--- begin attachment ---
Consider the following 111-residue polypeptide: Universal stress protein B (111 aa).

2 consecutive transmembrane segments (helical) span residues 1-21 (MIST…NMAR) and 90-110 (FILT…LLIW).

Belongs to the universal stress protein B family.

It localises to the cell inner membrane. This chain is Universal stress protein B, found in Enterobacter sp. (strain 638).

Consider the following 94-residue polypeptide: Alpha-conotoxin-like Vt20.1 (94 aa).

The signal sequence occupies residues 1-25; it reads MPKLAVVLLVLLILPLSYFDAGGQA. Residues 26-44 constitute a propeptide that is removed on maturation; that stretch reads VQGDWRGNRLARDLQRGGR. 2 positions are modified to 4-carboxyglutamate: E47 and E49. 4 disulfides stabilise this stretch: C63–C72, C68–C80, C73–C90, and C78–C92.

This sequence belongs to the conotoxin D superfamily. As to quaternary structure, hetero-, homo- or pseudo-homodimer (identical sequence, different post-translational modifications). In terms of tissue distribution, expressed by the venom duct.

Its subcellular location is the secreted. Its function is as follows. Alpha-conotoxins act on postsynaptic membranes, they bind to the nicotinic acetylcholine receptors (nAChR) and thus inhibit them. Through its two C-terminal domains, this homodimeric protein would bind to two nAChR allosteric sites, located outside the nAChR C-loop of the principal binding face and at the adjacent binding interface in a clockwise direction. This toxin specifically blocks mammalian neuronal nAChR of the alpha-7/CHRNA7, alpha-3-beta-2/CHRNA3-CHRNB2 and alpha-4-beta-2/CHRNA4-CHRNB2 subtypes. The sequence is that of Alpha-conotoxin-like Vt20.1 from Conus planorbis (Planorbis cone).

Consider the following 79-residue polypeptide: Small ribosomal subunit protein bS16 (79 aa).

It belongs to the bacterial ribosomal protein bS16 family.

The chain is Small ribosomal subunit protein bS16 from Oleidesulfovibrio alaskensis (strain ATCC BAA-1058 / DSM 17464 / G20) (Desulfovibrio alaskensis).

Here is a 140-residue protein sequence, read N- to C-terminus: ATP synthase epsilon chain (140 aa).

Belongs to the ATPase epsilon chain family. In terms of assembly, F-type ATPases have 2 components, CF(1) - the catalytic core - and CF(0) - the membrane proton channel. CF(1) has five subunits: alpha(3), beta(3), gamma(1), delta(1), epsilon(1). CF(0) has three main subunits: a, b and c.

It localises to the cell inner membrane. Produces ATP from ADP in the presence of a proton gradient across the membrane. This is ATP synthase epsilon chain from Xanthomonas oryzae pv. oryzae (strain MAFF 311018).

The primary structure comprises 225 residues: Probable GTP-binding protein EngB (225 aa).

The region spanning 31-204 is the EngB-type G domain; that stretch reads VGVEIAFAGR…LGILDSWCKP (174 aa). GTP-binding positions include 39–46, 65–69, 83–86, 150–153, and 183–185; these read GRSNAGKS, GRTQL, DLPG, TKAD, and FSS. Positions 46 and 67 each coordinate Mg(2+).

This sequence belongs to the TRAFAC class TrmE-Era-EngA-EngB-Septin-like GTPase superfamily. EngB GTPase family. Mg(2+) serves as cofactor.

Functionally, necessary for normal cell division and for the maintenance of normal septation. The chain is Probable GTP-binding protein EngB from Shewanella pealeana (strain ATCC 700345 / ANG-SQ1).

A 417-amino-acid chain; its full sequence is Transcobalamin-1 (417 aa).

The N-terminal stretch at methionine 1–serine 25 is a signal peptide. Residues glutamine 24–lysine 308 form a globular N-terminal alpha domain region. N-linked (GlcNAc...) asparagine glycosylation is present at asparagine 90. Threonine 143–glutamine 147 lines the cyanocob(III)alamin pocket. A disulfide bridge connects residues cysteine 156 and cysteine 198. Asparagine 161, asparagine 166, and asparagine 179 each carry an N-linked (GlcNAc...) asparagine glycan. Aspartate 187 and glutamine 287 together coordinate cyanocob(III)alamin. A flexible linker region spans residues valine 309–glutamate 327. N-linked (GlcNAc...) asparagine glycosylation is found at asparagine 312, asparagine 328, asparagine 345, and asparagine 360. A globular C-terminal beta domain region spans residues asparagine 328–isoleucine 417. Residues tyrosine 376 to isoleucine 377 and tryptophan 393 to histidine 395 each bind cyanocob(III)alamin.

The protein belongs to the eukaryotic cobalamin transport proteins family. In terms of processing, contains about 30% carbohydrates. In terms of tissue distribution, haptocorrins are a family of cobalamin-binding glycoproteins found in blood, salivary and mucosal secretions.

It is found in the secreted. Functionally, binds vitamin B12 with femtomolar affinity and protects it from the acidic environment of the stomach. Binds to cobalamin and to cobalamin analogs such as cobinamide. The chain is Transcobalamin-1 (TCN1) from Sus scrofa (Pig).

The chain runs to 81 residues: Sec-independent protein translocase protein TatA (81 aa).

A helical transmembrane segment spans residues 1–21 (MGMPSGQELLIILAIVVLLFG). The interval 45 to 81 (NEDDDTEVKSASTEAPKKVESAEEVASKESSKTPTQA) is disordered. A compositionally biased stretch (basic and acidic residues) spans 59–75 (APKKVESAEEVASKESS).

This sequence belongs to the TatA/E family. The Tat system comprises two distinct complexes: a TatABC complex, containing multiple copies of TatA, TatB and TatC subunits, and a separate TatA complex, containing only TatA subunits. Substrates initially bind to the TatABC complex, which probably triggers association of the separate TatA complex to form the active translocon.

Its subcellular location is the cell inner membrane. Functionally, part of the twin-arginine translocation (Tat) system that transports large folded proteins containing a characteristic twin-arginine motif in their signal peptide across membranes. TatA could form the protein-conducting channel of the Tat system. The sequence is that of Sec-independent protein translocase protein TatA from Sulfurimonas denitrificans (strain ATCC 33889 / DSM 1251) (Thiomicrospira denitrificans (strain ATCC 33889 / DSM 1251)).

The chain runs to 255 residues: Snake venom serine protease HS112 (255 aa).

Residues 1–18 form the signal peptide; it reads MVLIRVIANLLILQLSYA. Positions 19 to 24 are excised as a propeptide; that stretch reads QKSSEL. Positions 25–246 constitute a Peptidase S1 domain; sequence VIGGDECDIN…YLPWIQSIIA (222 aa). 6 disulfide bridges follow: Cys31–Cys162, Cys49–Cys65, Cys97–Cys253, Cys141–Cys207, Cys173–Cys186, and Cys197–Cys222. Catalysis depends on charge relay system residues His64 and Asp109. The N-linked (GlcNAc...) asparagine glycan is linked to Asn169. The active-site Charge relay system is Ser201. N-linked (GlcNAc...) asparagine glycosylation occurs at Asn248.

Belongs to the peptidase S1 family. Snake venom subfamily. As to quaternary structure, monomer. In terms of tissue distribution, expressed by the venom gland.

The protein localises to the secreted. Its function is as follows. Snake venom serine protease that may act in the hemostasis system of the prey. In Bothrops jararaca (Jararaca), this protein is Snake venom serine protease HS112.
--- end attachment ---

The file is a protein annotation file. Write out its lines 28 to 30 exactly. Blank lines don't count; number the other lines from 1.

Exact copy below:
Residues 1–18 form the signal peptide; it reads MVLIRVIANLLILQLSYA. Positions 19 to 24 are excised as a propeptide; that stretch reads QKSSEL. Positions 25–246 constitute a Peptidase S1 domain; sequence VIGGDECDIN…YLPWIQSIIA (222 aa). 6 disulfide bridges follow: Cys31–Cys162, Cys49–Cys65, Cys97–Cys253, Cys141–Cys207, Cys173–Cys186, and Cys197–Cys222. Catalysis depends on charge relay system residues His64 and Asp109. The N-linked (GlcNAc...) asparagine glycan is linked to Asn169. The active-site Charge relay system is Ser201. N-linked (GlcNAc...) asparagine glycosylation occurs at Asn248.

Belongs to the peptidase S1 family. Snake venom subfamily. As to quaternary structure, monomer. In terms of tissue distribution, expressed by the venom gland.

The protein localises to the secreted. Its function is as follows. Snake venom serine protease that may act in the hemostasis system of the prey. In Bothrops jararaca (Jararaca), this protein is Snake venom serine protease HS112.